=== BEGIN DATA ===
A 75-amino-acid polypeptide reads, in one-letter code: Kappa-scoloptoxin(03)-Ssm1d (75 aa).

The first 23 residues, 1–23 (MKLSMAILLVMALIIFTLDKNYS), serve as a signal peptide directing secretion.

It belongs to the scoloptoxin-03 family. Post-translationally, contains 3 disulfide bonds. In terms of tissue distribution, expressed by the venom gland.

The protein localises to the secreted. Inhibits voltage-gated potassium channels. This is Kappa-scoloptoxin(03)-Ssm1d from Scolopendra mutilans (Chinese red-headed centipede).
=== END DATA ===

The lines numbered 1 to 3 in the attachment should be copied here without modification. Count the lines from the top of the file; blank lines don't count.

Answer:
A 75-amino-acid polypeptide reads, in one-letter code: Kappa-scoloptoxin(03)-Ssm1d (75 aa).

The first 23 residues, 1–23 (MKLSMAILLVMALIIFTLDKNYS), serve as a signal peptide directing secretion.

It belongs to the scoloptoxin-03 family. Post-translationally, contains 3 disulfide bonds. In terms of tissue distribution, expressed by the venom gland.